D&D 5E Do the Monster Building Guidelines Work?

dave2008

Legend
So what's CR for if not as a means to rate monsters compared to PCs?
It is a starting point to compare to PCs. However, PCs and groups are so variable that a static number cannot provide a reasonable basis of comparison. That is why you need the encounter building guidelines.
He's regularly analyzed the new monsters as new monster books come out and updated his numbers.
Good to know. I think I remember now that you mention it.
He's also written or co-written several monster books for 5E and monster design systems for 5E.
I am aware, I have LevelUp and I have discussed monster design with him. I stand by my statement that his analysis of the DMG design guidelines is (or at least his explanation of his analysis) flawed. I am also aware that most of the time his CR and the DMG agree! So if CR is so flawed, then so are Paul's designs.
 

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CrashFiend82

Explorer
Thanks for the better math dave2008, I rushed my calculations and screwed up a few things but it does seem to be at CR 24. Pretty sure that was still the intent to make dragons feel me powerful than their CR suggests.
 

dave2008

Legend
Thanks for the better math dave2008, I rushed my calculations and screwed up a few things but it does seem to be at CR 24. Pretty sure that was still the intent to make dragons feel me powerful than their CR suggests.
Yes I remember that as well (I think the beholder is similar IIRC). Personally I don't like that philosophy for monsters or spells. It seems like they are walked that idea back for monsters, I hope they do it for spells in 2024 (but I doubt it).
 

FallenRX

Adventurer
Here is how I calculated, where do you think I made a mistake?

Defensive CR:
HP: 385 + 90 (legendary resistance) = 475 effective = CR 22
AC: 21 + 2 (3+ saving throws, step 15) = 23 effective = +2 to CR
Defensive CR = 22 + 2 = 24

Attack CR:
DPR:
R1 = 154 (Poison Breath, 2 targets per "Overall Damage Output") + 51 (3 tails) = 205​
R2 = 44 (2 claws) + 29 (bite) + 51 (3 tails) = 124​
R3 = 44 (2 claws) + 29 (bite) + 51 (3 tails) = 124​
DPR = 205+124+124/3 = 151 = CR 21
Attack Bonus/DC: +15/ 22 = +2 to CR
Attack CR = 21 + 2 = 23

CR = 24+23/2 = 23.5 rounded up to 24


Yep
ahh sleepy brain dumb, made a math error, nvm your good.
 

mamba

Legend
No, you are talking about the encounter building system which is related but different. CR works fine.
ok, let’s grant you that CR works fine. Unless you can meaningfully build encounters with it, this is not all that useful however. Until then it is just you applying a formula correctly, but the result is irrelevant.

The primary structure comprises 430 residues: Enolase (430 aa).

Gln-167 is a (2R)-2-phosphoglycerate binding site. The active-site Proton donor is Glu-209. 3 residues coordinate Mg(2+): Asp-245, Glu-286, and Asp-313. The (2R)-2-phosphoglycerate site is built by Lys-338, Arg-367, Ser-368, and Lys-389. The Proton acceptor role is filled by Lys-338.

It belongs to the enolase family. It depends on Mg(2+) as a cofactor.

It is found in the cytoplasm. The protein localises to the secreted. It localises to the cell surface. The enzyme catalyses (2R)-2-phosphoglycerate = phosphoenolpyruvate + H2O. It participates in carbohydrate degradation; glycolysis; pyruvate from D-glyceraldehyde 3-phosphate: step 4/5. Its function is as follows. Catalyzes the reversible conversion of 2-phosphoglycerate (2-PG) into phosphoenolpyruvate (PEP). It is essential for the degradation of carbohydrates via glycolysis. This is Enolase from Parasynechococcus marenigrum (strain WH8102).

Whether the issue is the encounter building rule that is broken or the CR logic is purely a matter of perspective. I could just as well argue the encounter building rules would be fine, if only the monsters had a more appropriate CR.
 

dave2008

Legend
Whether the issue is the encounter building rule that is broken or the CR logic is purely a matter of perspective. I could just as well argue the encounter building rules would be fine, if only the monsters had a more appropriate CR.
The question is: more appropriate for who? If the CR changes, that works for some groups but not others, just as the current CR works for some groups and not others. The correct method of adjustment is in the encounter rules because, unlike CR, they are dynamic. You can't easily change a monsters CR with each group, but adjusting the encounter difficulty is a piece of cake.
 

mamba

Legend
The question is: more appropriate for who? If the CR changes, that works for some groups but not others, just as the current CR works for some groups and not others. The correct method of adjustment is in the encounter rules because, unlike CR, they are dynamic. You can't easily change a monsters CR with each group, but adjusting the encounter difficulty is a piece of cake.
more appropriate as in more closely following the intended design of one monster of CR x being a challenge for 4 chars of level x

The higher you go in x, the less this becomes true, which either means your CRs are inflated, or your encounter rules are broken (and most likely it is a mix of both)

I grant you that since the CR only considers the monster and not the party, it by itself can only ever be a partial solution, but that does not mean it cannot have issues by itself